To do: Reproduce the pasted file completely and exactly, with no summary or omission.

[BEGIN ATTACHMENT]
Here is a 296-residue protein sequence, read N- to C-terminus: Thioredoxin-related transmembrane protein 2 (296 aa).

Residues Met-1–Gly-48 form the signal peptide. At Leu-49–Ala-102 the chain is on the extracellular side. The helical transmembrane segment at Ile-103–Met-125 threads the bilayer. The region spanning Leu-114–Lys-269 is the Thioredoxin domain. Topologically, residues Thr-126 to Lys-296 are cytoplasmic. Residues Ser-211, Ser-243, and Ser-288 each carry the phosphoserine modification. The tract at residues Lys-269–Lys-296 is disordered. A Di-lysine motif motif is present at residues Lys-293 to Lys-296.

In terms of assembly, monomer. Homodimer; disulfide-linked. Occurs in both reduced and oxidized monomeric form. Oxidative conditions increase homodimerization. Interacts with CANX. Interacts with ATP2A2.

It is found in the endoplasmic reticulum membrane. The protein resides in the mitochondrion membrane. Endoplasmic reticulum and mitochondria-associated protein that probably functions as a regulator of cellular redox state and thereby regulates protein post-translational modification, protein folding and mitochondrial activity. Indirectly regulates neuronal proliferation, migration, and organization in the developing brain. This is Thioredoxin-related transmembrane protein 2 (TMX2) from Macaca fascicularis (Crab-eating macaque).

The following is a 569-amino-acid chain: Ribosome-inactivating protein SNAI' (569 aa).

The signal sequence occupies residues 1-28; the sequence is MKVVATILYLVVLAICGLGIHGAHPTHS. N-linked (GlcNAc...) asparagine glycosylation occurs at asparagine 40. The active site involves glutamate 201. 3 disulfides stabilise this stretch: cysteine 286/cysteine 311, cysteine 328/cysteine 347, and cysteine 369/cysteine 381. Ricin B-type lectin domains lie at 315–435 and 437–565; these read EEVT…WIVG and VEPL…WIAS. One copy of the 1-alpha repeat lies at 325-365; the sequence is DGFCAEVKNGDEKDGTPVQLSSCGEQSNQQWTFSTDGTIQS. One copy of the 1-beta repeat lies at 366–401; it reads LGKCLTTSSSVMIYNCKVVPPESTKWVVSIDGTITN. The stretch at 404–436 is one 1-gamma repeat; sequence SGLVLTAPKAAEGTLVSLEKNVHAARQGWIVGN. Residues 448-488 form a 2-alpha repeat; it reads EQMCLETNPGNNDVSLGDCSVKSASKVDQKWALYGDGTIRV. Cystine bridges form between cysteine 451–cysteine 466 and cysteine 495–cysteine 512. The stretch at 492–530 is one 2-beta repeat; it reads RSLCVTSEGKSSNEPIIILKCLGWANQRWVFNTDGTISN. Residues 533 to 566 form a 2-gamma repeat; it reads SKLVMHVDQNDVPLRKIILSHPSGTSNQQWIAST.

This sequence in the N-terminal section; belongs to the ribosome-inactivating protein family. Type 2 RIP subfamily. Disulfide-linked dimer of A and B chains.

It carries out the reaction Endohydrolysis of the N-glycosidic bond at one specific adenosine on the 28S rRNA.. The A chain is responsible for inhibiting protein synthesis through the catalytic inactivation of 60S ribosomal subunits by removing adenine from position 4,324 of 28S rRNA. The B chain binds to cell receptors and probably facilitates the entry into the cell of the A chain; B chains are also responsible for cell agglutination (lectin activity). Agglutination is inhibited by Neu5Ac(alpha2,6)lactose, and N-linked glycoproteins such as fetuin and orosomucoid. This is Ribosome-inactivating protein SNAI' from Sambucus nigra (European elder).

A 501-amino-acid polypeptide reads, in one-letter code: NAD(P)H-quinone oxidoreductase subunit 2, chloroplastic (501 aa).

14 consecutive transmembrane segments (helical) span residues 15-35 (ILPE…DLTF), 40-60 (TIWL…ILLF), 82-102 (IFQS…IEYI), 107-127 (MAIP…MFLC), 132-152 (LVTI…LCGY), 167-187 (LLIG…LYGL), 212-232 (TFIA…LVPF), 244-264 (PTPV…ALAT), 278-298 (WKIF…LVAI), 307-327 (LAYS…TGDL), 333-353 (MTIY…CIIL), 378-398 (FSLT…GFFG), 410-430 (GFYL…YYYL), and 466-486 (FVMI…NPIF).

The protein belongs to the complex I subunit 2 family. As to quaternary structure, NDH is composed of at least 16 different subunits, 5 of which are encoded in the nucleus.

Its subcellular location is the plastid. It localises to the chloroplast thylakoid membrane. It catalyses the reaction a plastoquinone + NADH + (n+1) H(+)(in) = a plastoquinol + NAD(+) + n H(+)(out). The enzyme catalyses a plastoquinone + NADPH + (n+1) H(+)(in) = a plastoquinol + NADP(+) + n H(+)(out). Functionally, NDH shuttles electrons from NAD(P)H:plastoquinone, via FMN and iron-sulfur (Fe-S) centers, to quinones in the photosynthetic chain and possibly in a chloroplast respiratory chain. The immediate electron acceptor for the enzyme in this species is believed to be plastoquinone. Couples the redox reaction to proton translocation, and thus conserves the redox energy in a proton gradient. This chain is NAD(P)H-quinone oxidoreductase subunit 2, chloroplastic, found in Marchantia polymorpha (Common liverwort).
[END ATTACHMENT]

Here is a 296-residue protein sequence, read N- to C-terminus: Thioredoxin-related transmembrane protein 2 (296 aa).

Residues Met-1–Gly-48 form the signal peptide. At Leu-49–Ala-102 the chain is on the extracellular side. The helical transmembrane segment at Ile-103–Met-125 threads the bilayer. The region spanning Leu-114–Lys-269 is the Thioredoxin domain. Topologically, residues Thr-126 to Lys-296 are cytoplasmic. Residues Ser-211, Ser-243, and Ser-288 each carry the phosphoserine modification. The tract at residues Lys-269–Lys-296 is disordered. A Di-lysine motif motif is present at residues Lys-293 to Lys-296.

In terms of assembly, monomer. Homodimer; disulfide-linked. Occurs in both reduced and oxidized monomeric form. Oxidative conditions increase homodimerization. Interacts with CANX. Interacts with ATP2A2.

It is found in the endoplasmic reticulum membrane. The protein resides in the mitochondrion membrane. Endoplasmic reticulum and mitochondria-associated protein that probably functions as a regulator of cellular redox state and thereby regulates protein post-translational modification, protein folding and mitochondrial activity. Indirectly regulates neuronal proliferation, migration, and organization in the developing brain. This is Thioredoxin-related transmembrane protein 2 (TMX2) from Macaca fascicularis (Crab-eating macaque).

The following is a 569-amino-acid chain: Ribosome-inactivating protein SNAI' (569 aa).

The signal sequence occupies residues 1-28; the sequence is MKVVATILYLVVLAICGLGIHGAHPTHS. N-linked (GlcNAc...) asparagine glycosylation occurs at asparagine 40. The active site involves glutamate 201. 3 disulfides stabilise this stretch: cysteine 286/cysteine 311, cysteine 328/cysteine 347, and cysteine 369/cysteine 381. Ricin B-type lectin domains lie at 315–435 and 437–565; these read EEVT…WIVG and VEPL…WIAS. One copy of the 1-alpha repeat lies at 325-365; the sequence is DGFCAEVKNGDEKDGTPVQLSSCGEQSNQQWTFSTDGTIQS. One copy of the 1-beta repeat lies at 366–401; it reads LGKCLTTSSSVMIYNCKVVPPESTKWVVSIDGTITN. The stretch at 404–436 is one 1-gamma repeat; sequence SGLVLTAPKAAEGTLVSLEKNVHAARQGWIVGN. Residues 448-488 form a 2-alpha repeat; it reads EQMCLETNPGNNDVSLGDCSVKSASKVDQKWALYGDGTIRV. Cystine bridges form between cysteine 451–cysteine 466 and cysteine 495–cysteine 512. The stretch at 492–530 is one 2-beta repeat; it reads RSLCVTSEGKSSNEPIIILKCLGWANQRWVFNTDGTISN. Residues 533 to 566 form a 2-gamma repeat; it reads SKLVMHVDQNDVPLRKIILSHPSGTSNQQWIAST.

This sequence in the N-terminal section; belongs to the ribosome-inactivating protein family. Type 2 RIP subfamily. Disulfide-linked dimer of A and B chains.

It carries out the reaction Endohydrolysis of the N-glycosidic bond at one specific adenosine on the 28S rRNA.. The A chain is responsible for inhibiting protein synthesis through the catalytic inactivation of 60S ribosomal subunits by removing adenine from position 4,324 of 28S rRNA. The B chain binds to cell receptors and probably facilitates the entry into the cell of the A chain; B chains are also responsible for cell agglutination (lectin activity). Agglutination is inhibited by Neu5Ac(alpha2,6)lactose, and N-linked glycoproteins such as fetuin and orosomucoid. This is Ribosome-inactivating protein SNAI' from Sambucus nigra (European elder).

A 501-amino-acid polypeptide reads, in one-letter code: NAD(P)H-quinone oxidoreductase subunit 2, chloroplastic (501 aa).

14 consecutive transmembrane segments (helical) span residues 15-35 (ILPE…DLTF), 40-60 (TIWL…ILLF), 82-102 (IFQS…IEYI), 107-127 (MAIP…MFLC), 132-152 (LVTI…LCGY), 167-187 (LLIG…LYGL), 212-232 (TFIA…LVPF), 244-264 (PTPV…ALAT), 278-298 (WKIF…LVAI), 307-327 (LAYS…TGDL), 333-353 (MTIY…CIIL), 378-398 (FSLT…GFFG), 410-430 (GFYL…YYYL), and 466-486 (FVMI…NPIF).

The protein belongs to the complex I subunit 2 family. As to quaternary structure, NDH is composed of at least 16 different subunits, 5 of which are encoded in the nucleus.

Its subcellular location is the plastid. It localises to the chloroplast thylakoid membrane. It catalyses the reaction a plastoquinone + NADH + (n+1) H(+)(in) = a plastoquinol + NAD(+) + n H(+)(out). The enzyme catalyses a plastoquinone + NADPH + (n+1) H(+)(in) = a plastoquinol + NADP(+) + n H(+)(out). Functionally, NDH shuttles electrons from NAD(P)H:plastoquinone, via FMN and iron-sulfur (Fe-S) centers, to quinones in the photosynthetic chain and possibly in a chloroplast respiratory chain. The immediate electron acceptor for the enzyme in this species is believed to be plastoquinone. Couples the redox reaction to proton translocation, and thus conserves the redox energy in a proton gradient. This chain is NAD(P)H-quinone oxidoreductase subunit 2, chloroplastic, found in Marchantia polymorpha (Common liverwort).